Luxury car scam kingpin arrested | delhi | Hindustan Times
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Luxury car scam kingpin arrested

Sumit Walia, 26, alleged kingpin of a nationwide luxury car import scam, has told Directorate of Revenue Intelligence (DRI) sleuths that he imported cars allegedly in the name of diplomats and embassies. He did this to evade customs duty. Rajesh Ahuja reports.

delhi Updated: May 16, 2011 01:39 IST
Rajesh Ahuja

Sumit Walia, 26, alleged kingpin of a nationwide luxury car import scam, has told Directorate of Revenue Intelligence (DRI) sleuths that he imported cars allegedly in the name of diplomats and embassies. He did this to evade customs duty.

So far, names of Vietnam and North Korean embassies have allegedly figured in the investigation. Walia has allegedly admitted to importing around 40 luxury cars, which have been confiscated by the DRI.

According to documents submitted in the court of duty magistrate Arvind Bansal — where Walia was produced on Sunday and remanded to a day’s judicial custody — one Aston Martin car, allegedly imported duty-free in the name of Do Trong Heiu

(a Vietnamese diplomat), was seized by DRI.

The document further states, “Sumit Walia admitted to have imported another car —a Bentley model 2010 — in a similar manner...” According to DRI, in these two cars alone, Walia evaded duty to the tune of R1.42 crore.

DRI sources said end-users of these cars are corporate bigwigs and celebrities. DRI’s Delhi zone additional director general RK Sharma said the matter is being investigated keeping in view all aspects. “I cannot divulge any details at the moment,” he added.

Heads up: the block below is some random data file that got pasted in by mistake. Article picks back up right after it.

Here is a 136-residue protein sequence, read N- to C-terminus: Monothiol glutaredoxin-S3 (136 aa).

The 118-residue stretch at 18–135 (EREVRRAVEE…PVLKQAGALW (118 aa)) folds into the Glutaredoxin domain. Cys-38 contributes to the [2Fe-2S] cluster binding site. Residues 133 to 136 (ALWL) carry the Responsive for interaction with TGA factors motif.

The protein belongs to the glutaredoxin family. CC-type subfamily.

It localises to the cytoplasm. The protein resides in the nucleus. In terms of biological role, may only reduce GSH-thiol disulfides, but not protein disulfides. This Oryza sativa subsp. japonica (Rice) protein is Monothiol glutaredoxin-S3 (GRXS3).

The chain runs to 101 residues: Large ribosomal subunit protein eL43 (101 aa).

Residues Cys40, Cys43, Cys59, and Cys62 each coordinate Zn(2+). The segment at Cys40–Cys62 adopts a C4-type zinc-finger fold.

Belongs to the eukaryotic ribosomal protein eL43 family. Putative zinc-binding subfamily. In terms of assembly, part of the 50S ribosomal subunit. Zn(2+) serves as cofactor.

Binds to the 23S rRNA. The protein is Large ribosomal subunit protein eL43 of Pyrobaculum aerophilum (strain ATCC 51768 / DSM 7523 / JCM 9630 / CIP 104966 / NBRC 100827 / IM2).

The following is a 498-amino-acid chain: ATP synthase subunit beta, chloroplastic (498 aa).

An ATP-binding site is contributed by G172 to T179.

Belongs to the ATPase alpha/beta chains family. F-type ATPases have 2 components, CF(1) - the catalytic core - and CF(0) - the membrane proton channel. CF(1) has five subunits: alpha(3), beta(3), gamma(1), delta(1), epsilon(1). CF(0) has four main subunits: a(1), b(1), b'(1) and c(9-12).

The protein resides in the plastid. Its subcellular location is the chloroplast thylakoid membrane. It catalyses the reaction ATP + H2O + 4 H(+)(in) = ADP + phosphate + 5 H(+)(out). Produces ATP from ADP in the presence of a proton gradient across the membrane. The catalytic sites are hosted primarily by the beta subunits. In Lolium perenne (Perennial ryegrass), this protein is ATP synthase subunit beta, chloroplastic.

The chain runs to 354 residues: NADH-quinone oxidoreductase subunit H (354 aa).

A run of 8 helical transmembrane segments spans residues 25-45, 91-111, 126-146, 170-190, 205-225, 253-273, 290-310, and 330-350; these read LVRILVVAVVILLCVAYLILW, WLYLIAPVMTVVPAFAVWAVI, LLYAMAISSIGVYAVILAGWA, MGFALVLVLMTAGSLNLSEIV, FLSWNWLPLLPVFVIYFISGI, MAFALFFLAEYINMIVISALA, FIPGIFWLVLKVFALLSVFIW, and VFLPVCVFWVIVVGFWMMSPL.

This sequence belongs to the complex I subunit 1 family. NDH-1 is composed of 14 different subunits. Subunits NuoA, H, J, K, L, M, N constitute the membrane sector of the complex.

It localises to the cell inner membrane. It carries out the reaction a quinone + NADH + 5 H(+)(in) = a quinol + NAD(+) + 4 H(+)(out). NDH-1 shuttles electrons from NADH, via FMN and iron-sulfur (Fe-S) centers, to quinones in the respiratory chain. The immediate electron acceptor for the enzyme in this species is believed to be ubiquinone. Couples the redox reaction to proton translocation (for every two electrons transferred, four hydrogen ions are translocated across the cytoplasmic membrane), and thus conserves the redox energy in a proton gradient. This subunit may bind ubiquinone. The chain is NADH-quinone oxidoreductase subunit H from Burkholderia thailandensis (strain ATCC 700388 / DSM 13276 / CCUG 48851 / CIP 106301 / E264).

Although Walia claimed before the court that he was beaten up and coerced into giving the statement, DRI sleuths said Walia’s statement has been corroborated by Rajiv Sood and a custom house agent — Gurinder Singh Prince.

According to DRI, Walia imported cars in the name of various front men, by paying them R1 lakh for their services. The DRI said most cars came from a UK-based dealer named Ashwin Kalra. The cars imported by Walia were first registered in the UK and sold to Kalra’s firms, which then exported them to Walia’s front men in India as new cars.

Second-hand cars attract a basic custom duty of 100% and new cars can be imported by paying a duty of 60%. Walia evaded duty by showing the second-hand cars as new.

So far, the DRI has calculated duty loss of Rs 11.42 crore in the scam.